• Adolescent Intensive Intervention: The provision of interventions targeted at young people with complex needs and their families, aimed at reducing family breakdown and consequent entry into care;
  • Making better use of adoption: The provision of interventions that enables better adoption performance and provides better support to adoptive parents.

To read more about our work in specific sectors, click the links below.

■ Criminal Justice

■ Health and Ageing

■ Drug Rehabilitation

■ Other

  Social Impact Bond at Wikipedia   

A Social Impact Bond, also known as a Pay for Success Bond or a Social Benefit Bond, is a contract with the public sector in which a commitment is made to pay for improved social outcomes that result in public sector savings. The first Social Impact Bond was launched by Social Finance UK in September 2010.

Advocates of these performance-based investments claim that they encourage innovation and tackle challenging social issues. According to advocates, new and innovative programs have potential for success, but often have trouble securing government funding because it can be hard to rigorously prove their effectiveness. This form of financing allows the government to partner with innovative and effective service providers and, if necessary, private foundations or other investors willing to cover the upfront costs and assume performance risk to expand promising programs, while assuring that taxpayers will not pay for the programs unless they demonstrate success in achieving the desired outcomes. The expected public sector savings are used as a basis for raising investment for prevention and early intervention services that improve social outcomes.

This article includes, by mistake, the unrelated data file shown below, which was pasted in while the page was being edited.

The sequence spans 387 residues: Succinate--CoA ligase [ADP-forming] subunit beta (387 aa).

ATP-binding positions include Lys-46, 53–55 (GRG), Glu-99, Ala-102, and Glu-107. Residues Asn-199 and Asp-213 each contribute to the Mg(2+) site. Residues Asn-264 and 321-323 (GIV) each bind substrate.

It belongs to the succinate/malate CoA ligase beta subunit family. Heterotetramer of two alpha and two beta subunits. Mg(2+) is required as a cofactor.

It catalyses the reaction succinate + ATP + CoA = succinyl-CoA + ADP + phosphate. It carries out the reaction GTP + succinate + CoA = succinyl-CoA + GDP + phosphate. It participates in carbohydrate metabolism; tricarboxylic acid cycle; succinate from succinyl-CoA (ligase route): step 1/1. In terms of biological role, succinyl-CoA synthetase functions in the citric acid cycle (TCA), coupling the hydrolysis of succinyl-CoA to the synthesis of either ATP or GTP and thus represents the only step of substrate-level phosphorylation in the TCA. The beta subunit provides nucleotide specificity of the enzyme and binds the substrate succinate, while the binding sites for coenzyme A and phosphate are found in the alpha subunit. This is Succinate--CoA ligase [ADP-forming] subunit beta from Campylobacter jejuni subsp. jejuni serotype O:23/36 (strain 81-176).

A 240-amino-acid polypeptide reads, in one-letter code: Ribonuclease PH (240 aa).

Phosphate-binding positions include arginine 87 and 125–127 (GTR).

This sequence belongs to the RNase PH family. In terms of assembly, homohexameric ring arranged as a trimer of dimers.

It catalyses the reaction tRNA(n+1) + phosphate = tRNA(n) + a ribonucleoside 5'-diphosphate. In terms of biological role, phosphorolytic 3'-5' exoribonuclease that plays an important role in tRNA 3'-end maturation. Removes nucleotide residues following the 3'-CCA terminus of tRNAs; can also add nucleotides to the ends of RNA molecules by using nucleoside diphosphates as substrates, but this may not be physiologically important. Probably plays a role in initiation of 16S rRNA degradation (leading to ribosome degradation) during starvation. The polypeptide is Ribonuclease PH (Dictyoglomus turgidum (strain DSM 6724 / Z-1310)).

Critics note that because the outcomes-based payments are dependent on governmental funds which must be budgeted, Social Impact Bonds do not actually raise additional capital for social programs, but instead displace funding for other programs. Given the need to budget for a return on investment, a program evaluation, middle managers, and the expenses of designing the complex financial and contractual mechanisms, social impact bonds, according to critics, may be an expensive method of operating social programs.

Social Impact Bonds are a type of bond, but not the most common type. While they operate over a fixed period of time, they do not offer a fixed rate of return. Repayment to investors is contingent upon specified social outcomes being achieved and therefore in terms of investment risk Social Impact Bonds are more similar to that of a structured product or an equity investment.

In the US, Social Impact Bonds have been called Pay for Success Bonds. A report from the Center for American Progress (released in February 2011) analyzes their potential. State and local governments across the country have begun launching Social Impact Bond pilots.